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Do banks really understand innovation?

A current question doing the rounds about banks and innovation really got me thinking. Are banks really interested in innovation or are these "innovators" just few and far between?

When we speak about innovation it is not only technology. Innovations can come about without any technological advance. There is a distinction between "product innovation" and "process innovation". In the former, the factors of production are rearranged in new, hitherto non-existent forms - no technology needed. "Process innovation" does tend to use advances in technology or new technologies - mobile payments are a case in point.  

The underlying cause of financial innovation is self interest which manifests itself through the maximization of profits. Banks seek out, through the innovative process, the most efficient, cost effective way to maximize their profits either on existing products or potential new ones. Financial innovation comes about on the basis of anticipated material gain.  

My feeling is that most banks don't care about innovation at all. If a bank comes up with a new idea or process, and other banks feel that it can tag along to the benefit of their own bottom line, they will do so. In time a whole bunch of banks will do the same simply not to be left out. This is a simple application of the "Bandwagon" effect. And what is more many of these banks will have jumped onto the bandwagon without thinking the whole issue through, be it a new product or a new process.   They simply don't want to miss out, so they will "do it" at any cost. I have seen this time and time again.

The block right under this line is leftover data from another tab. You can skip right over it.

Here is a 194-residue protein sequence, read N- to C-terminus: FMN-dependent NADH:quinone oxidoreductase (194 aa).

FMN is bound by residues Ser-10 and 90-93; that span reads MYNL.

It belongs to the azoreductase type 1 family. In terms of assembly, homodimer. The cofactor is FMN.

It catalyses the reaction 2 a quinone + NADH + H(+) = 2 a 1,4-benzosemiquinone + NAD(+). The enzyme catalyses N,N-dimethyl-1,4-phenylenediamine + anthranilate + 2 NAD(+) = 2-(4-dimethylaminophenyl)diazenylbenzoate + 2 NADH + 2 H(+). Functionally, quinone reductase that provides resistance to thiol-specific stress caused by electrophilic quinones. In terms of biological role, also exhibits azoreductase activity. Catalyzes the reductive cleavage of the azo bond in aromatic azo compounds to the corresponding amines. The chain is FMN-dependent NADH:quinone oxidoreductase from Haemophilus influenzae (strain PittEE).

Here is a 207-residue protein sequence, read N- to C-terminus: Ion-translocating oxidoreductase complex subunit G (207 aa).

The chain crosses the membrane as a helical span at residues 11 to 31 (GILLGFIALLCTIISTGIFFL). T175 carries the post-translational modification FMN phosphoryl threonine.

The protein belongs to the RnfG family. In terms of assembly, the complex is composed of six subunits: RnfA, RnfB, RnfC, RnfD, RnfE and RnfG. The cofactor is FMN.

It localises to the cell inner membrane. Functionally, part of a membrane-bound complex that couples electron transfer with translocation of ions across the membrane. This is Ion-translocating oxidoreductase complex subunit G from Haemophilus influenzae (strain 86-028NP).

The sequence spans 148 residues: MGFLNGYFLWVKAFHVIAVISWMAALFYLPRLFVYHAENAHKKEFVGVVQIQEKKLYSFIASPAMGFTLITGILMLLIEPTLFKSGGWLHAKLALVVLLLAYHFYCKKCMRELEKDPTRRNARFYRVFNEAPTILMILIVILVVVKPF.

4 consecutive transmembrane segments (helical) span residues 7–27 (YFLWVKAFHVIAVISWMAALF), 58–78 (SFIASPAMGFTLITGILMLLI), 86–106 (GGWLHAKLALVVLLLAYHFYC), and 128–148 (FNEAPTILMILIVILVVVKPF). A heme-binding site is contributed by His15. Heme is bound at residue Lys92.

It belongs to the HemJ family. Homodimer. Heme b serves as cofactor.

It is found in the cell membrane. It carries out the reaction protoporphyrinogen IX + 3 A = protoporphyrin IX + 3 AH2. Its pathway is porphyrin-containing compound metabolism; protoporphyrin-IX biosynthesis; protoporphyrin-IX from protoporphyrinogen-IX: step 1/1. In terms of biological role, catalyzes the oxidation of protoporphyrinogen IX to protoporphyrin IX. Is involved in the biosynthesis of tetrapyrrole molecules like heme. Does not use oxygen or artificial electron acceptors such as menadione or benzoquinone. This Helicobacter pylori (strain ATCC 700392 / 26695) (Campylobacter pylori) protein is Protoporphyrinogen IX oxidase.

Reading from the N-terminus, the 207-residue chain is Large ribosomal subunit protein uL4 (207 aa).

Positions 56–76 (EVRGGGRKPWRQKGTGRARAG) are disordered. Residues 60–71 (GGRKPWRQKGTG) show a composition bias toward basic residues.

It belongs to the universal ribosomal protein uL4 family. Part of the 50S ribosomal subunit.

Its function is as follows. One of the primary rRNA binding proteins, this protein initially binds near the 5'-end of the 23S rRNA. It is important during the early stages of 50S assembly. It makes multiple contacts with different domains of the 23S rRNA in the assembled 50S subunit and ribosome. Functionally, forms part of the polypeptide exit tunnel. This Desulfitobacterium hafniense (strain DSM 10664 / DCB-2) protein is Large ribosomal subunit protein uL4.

The current financial mess that we are in and its precursor, the "sub-prime" debacle, is a case in point. Everyone was doing it. Profits were great. And no one gave much thought to even trying to understand either the product or the risks?  Well, no one cared, and look where we are now.  


Comments: (4)

Bo Harald
Bo Harald - Transmeri, Demos, Real Time Economy Program,MyData - Helsinki Region 31 July, 2009, 15:45Be the first to give this comment the thumbs up 0 likes

Unfortunately I have to agree with what is said here. New customer value through new combinations of technology and services and embedding banking services into e-commerce is far too often low on the agenda. Same goes for simplifying offerings and communication.

This all is naturally rather boring compared to high profile risk taking in investment banking and so forth. Tax payers now have the right to ask for innovations in return for money spent on rescue operations.

A Finextra member
A Finextra member 01 August, 2009, 08:51Be the first to give this comment the thumbs up 0 likes

"Tax payers now have the right to ask for innovations in return for money spent on rescue operations."

Sounds ideal but in reality, it does not happen.

Take for example the case of CITI. "It's official: You own a piece of Citi", Citigroup has converted a big chunk of the government's stake into common stock, meaning that (U.S.) taxpayers now have a 34% stake in the banking giant. Does this mean that U.S. taxpayers, I for example, can ask for innovations in return for the money that was given to CITI?